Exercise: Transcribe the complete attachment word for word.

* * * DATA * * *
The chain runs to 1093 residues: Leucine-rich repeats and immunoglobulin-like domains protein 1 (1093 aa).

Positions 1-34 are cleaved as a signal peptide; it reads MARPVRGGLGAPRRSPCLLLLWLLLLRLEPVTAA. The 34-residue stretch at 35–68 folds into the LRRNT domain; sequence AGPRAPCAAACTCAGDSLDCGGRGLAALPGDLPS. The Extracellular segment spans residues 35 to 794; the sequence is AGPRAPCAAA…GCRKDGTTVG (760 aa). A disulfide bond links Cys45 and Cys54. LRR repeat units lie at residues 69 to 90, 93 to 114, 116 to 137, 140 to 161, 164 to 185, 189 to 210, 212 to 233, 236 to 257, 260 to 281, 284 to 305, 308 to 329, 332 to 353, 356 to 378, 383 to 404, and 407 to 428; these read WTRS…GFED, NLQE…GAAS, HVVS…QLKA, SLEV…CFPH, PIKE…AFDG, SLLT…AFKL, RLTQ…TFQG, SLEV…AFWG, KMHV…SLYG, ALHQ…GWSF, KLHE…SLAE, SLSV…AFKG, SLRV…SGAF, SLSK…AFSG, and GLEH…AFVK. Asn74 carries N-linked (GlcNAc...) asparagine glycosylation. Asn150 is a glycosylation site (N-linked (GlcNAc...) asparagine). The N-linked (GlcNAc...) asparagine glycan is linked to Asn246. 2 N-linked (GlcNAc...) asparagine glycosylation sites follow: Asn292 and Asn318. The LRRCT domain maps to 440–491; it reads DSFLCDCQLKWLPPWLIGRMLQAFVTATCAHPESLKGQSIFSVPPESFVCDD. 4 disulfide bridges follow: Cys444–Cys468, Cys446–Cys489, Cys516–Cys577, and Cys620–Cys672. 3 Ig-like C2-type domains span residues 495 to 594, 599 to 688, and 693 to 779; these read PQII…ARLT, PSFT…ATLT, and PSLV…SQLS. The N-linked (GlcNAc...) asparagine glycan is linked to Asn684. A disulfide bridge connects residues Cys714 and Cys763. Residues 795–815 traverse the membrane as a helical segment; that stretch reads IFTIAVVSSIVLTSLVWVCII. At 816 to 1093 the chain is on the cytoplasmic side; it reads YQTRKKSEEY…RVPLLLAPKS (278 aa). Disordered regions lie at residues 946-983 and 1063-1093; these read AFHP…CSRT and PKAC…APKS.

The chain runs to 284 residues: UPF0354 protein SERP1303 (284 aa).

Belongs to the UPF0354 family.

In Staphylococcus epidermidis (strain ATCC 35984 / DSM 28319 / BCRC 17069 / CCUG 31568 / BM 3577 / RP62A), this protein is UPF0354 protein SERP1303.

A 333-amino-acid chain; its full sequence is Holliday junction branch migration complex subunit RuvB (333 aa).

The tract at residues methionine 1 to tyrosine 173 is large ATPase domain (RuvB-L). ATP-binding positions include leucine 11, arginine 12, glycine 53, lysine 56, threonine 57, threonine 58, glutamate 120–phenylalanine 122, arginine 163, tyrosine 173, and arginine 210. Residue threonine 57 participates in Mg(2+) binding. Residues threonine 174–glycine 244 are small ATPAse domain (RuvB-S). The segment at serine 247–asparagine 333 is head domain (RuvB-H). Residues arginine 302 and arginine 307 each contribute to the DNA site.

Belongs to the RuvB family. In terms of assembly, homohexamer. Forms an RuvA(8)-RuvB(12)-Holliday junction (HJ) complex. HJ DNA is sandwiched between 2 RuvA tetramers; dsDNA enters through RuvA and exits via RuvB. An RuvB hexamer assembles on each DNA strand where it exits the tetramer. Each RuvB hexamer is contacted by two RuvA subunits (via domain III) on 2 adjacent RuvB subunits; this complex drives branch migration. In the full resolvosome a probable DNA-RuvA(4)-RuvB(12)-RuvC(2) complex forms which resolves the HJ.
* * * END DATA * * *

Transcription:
The chain runs to 1093 residues: Leucine-rich repeats and immunoglobulin-like domains protein 1 (1093 aa).

Positions 1-34 are cleaved as a signal peptide; it reads MARPVRGGLGAPRRSPCLLLLWLLLLRLEPVTAA. The 34-residue stretch at 35–68 folds into the LRRNT domain; sequence AGPRAPCAAACTCAGDSLDCGGRGLAALPGDLPS. The Extracellular segment spans residues 35 to 794; the sequence is AGPRAPCAAA…GCRKDGTTVG (760 aa). A disulfide bond links Cys45 and Cys54. LRR repeat units lie at residues 69 to 90, 93 to 114, 116 to 137, 140 to 161, 164 to 185, 189 to 210, 212 to 233, 236 to 257, 260 to 281, 284 to 305, 308 to 329, 332 to 353, 356 to 378, 383 to 404, and 407 to 428; these read WTRS…GFED, NLQE…GAAS, HVVS…QLKA, SLEV…CFPH, PIKE…AFDG, SLLT…AFKL, RLTQ…TFQG, SLEV…AFWG, KMHV…SLYG, ALHQ…GWSF, KLHE…SLAE, SLSV…AFKG, SLRV…SGAF, SLSK…AFSG, and GLEH…AFVK. Asn74 carries N-linked (GlcNAc...) asparagine glycosylation. Asn150 is a glycosylation site (N-linked (GlcNAc...) asparagine). The N-linked (GlcNAc...) asparagine glycan is linked to Asn246. 2 N-linked (GlcNAc...) asparagine glycosylation sites follow: Asn292 and Asn318. The LRRCT domain maps to 440–491; it reads DSFLCDCQLKWLPPWLIGRMLQAFVTATCAHPESLKGQSIFSVPPESFVCDD. 4 disulfide bridges follow: Cys444–Cys468, Cys446–Cys489, Cys516–Cys577, and Cys620–Cys672. 3 Ig-like C2-type domains span residues 495 to 594, 599 to 688, and 693 to 779; these read PQII…ARLT, PSFT…ATLT, and PSLV…SQLS. The N-linked (GlcNAc...) asparagine glycan is linked to Asn684. A disulfide bridge connects residues Cys714 and Cys763. Residues 795–815 traverse the membrane as a helical segment; that stretch reads IFTIAVVSSIVLTSLVWVCII. At 816 to 1093 the chain is on the cytoplasmic side; it reads YQTRKKSEEY…RVPLLLAPKS (278 aa). Disordered regions lie at residues 946-983 and 1063-1093; these read AFHP…CSRT and PKAC…APKS.

The chain runs to 284 residues: UPF0354 protein SERP1303 (284 aa).

Belongs to the UPF0354 family.

In Staphylococcus epidermidis (strain ATCC 35984 / DSM 28319 / BCRC 17069 / CCUG 31568 / BM 3577 / RP62A), this protein is UPF0354 protein SERP1303.

A 333-amino-acid chain; its full sequence is Holliday junction branch migration complex subunit RuvB (333 aa).

The tract at residues methionine 1 to tyrosine 173 is large ATPase domain (RuvB-L). ATP-binding positions include leucine 11, arginine 12, glycine 53, lysine 56, threonine 57, threonine 58, glutamate 120–phenylalanine 122, arginine 163, tyrosine 173, and arginine 210. Residue threonine 57 participates in Mg(2+) binding. Residues threonine 174–glycine 244 are small ATPAse domain (RuvB-S). The segment at serine 247–asparagine 333 is head domain (RuvB-H). Residues arginine 302 and arginine 307 each contribute to the DNA site.

Belongs to the RuvB family. In terms of assembly, homohexamer. Forms an RuvA(8)-RuvB(12)-Holliday junction (HJ) complex. HJ DNA is sandwiched between 2 RuvA tetramers; dsDNA enters through RuvA and exits via RuvB. An RuvB hexamer assembles on each DNA strand where it exits the tetramer. Each RuvB hexamer is contacted by two RuvA subunits (via domain III) on 2 adjacent RuvB subunits; this complex drives branch migration. In the full resolvosome a probable DNA-RuvA(4)-RuvB(12)-RuvC(2) complex forms which resolves the HJ.